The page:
Lince Works has given you brief glimpses at the gameplay but, now, the team is excited to take gamers deeper into the evolution of this stealth-action franchise. The new developer walkthrough showcases the completely new combat system built from the ground up for Aragami 2 and enhancements to the stealth gameplay established in the original title. Gamers will get a chance to experience this for themselves when the stealth-action adventure launches September 17, 2021, on PlayStation 4, PlayStation 5, Xbox One, Xbox Series S/X, and PC.

Aragami 2 will take the community and critically acclaimed experience of the first title to new levels. Stealth is the foundation of the Aragami experience and, now, players have increased mobility so that they can maneuver more quickly from shadow to shadow.

Also, when attempts to be stealthy fail, players are no longer helpless. Inspired by some of the best action games around, Aragami 2 employs skill-based combat where players must strategically engage their assailants. Aragami are brilliant assassins who are as powerful as gods when stalking from the shadows but, when face to face with enemies, they are vulnerable. Knowing when to strike, defend, or dodge will be key and this developer walkthrough gives gamers a look at all of this in action.

The original Aragami hooked fans with a stealth-focused game inspired by classic ninja experiences like Tenchu and rooted in the lore of a beautifully crafted world. The addition of the all-new strategic combat system takes what Tenchu made popular and elevates it to loftier heights. Even better, Aragami 2’s gripping narrative can be experienced in full completely solo or with friends as a co-op stealth-action adventure. The Aragami clan, known as Kurotsuba, must utilize their power as they attempt to fight back against the invading Akatsuchi Empire.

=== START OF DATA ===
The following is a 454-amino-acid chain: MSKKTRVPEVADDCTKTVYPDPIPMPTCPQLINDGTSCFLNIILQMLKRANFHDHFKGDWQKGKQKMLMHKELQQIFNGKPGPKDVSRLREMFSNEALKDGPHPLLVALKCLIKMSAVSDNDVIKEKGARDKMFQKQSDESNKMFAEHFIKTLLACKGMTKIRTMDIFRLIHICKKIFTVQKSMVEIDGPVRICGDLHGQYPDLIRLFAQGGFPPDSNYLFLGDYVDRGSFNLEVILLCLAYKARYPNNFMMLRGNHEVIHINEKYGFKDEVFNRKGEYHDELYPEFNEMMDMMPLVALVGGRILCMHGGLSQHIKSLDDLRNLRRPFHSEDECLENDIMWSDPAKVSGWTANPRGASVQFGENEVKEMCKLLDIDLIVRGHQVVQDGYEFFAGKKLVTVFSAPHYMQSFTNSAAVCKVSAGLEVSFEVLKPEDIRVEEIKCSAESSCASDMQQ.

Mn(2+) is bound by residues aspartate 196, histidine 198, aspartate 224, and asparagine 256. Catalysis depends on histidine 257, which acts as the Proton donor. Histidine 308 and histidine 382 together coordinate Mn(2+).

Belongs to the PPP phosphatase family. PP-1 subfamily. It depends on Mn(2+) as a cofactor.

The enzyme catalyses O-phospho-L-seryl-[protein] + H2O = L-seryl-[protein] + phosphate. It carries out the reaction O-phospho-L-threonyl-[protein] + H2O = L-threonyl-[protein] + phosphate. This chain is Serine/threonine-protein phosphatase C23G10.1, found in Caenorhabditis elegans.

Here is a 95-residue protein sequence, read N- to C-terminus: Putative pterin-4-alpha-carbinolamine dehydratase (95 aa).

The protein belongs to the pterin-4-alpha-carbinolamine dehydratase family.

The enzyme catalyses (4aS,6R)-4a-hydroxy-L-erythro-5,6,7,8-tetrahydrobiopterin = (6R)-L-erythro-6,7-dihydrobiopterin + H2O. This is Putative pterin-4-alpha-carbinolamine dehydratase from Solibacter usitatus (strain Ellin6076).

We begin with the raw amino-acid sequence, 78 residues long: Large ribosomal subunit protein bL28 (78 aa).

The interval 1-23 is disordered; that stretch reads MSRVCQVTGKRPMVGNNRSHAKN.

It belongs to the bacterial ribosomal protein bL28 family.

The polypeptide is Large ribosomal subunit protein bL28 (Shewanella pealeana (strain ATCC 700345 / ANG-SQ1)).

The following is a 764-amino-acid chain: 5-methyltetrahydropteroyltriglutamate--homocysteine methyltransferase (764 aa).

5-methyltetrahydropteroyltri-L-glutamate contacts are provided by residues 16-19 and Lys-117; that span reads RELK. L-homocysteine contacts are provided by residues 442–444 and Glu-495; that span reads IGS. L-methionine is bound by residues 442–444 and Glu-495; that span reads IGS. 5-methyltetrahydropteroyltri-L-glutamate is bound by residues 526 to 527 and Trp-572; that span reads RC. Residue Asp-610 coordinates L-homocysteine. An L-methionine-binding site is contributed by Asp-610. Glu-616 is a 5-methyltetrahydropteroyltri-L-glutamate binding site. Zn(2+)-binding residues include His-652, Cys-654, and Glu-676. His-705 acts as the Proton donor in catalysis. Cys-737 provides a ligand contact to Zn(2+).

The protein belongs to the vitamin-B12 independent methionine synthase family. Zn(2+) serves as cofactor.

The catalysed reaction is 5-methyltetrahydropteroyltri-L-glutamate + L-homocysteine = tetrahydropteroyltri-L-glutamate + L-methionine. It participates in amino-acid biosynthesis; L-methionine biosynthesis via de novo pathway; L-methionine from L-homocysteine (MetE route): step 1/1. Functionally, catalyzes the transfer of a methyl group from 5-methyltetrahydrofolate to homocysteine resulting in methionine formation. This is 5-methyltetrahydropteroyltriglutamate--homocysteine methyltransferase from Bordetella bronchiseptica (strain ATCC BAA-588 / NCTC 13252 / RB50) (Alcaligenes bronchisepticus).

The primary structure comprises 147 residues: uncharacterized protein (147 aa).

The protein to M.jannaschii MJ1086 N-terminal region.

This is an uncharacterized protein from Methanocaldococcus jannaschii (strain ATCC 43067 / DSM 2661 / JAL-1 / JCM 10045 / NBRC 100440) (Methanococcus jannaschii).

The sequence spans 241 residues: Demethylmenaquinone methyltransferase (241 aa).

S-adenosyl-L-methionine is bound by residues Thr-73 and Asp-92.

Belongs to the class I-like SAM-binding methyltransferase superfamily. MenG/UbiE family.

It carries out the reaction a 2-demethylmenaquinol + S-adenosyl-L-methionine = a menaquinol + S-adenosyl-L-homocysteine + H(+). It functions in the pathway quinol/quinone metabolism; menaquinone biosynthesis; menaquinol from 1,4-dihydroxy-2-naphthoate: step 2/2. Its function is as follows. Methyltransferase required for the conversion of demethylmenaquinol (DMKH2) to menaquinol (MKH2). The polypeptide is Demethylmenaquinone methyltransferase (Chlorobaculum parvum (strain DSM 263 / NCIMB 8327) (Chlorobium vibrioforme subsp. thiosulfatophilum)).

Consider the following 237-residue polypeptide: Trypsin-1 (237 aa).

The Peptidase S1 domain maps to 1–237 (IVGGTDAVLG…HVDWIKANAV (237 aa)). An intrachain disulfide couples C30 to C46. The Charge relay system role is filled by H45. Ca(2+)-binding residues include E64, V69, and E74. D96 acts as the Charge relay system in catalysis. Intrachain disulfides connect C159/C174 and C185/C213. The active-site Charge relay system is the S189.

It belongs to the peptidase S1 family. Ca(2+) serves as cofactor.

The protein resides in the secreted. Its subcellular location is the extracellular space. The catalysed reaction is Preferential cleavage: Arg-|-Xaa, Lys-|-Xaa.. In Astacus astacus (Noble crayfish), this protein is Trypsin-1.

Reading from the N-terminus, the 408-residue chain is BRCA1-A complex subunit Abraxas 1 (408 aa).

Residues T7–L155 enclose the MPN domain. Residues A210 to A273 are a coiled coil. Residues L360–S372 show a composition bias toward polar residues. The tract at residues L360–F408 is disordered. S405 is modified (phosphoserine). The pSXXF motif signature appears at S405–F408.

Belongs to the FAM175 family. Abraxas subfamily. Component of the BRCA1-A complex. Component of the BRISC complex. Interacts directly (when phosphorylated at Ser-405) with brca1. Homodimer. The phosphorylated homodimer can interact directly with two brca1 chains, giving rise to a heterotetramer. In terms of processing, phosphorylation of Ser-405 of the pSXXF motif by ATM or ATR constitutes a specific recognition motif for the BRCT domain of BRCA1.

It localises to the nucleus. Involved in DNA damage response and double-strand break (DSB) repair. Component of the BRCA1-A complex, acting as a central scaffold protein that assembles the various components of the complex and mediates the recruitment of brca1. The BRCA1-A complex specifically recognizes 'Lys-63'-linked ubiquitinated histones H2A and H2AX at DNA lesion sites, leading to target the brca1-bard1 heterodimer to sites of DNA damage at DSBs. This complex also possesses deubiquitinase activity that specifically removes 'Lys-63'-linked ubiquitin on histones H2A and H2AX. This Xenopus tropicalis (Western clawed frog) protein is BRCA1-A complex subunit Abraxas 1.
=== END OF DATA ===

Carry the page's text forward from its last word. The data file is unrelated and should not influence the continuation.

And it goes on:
Aragami 2 Features:

  • A full campaign that can be completed solo or with up to 3 players in co-op
  • Weapon and armor customization
  • A wide variety of abilities, shadow powers, and special equipment
  • Much more will be revealed very soon…

With over 700,000 copies sold, the original Aragami was a remarkable accomplishment for the emerging studio Lince Works. Aragami 2 serves as an opportunity to see more of the team’s ideas realized and establish a new face in the stealth-action genre.

Aragami 2 will launch digitally on September 17, 2021. Pre-orders for Aragami 2 are open now on Steam ($34.99 / €34.99 / £29.99) and players can take advantage of a 15% off discount. PlayStation Store ($39.99 / €39.99 / £34.99), and Xbox Store ($39.99 / €39.99 / £34.99) pre-orders will open soon.

Retail partner, Merge Games, will launch physical versions of Aragami 2. PlayStation 4, PlayStation 5 and Xbox One/Series X ($39.99 / €39.99 / £34.99) will be released in Europe on September 17, 2021 and September 21, 2021 in North America.

Tandem: A Tale of Shadows Demo – Video Preview

Tandem : A Tale of Shadows redefines the puzzle platformer genre with a unique gameplay and exceptional aesthetics. Help Emma and the teddy bear Fenton solve the mystery of the disappearance of the famous magician Thomas Kane.

Join us as we play the public demo and offer up our own thoughts on game design and visuals.

We’ll be back to review the full game when it releases on October 21, 2021.  Meanwhile you can play the demo for yourself and add this game to your Steam Wishlist if you like what you saw.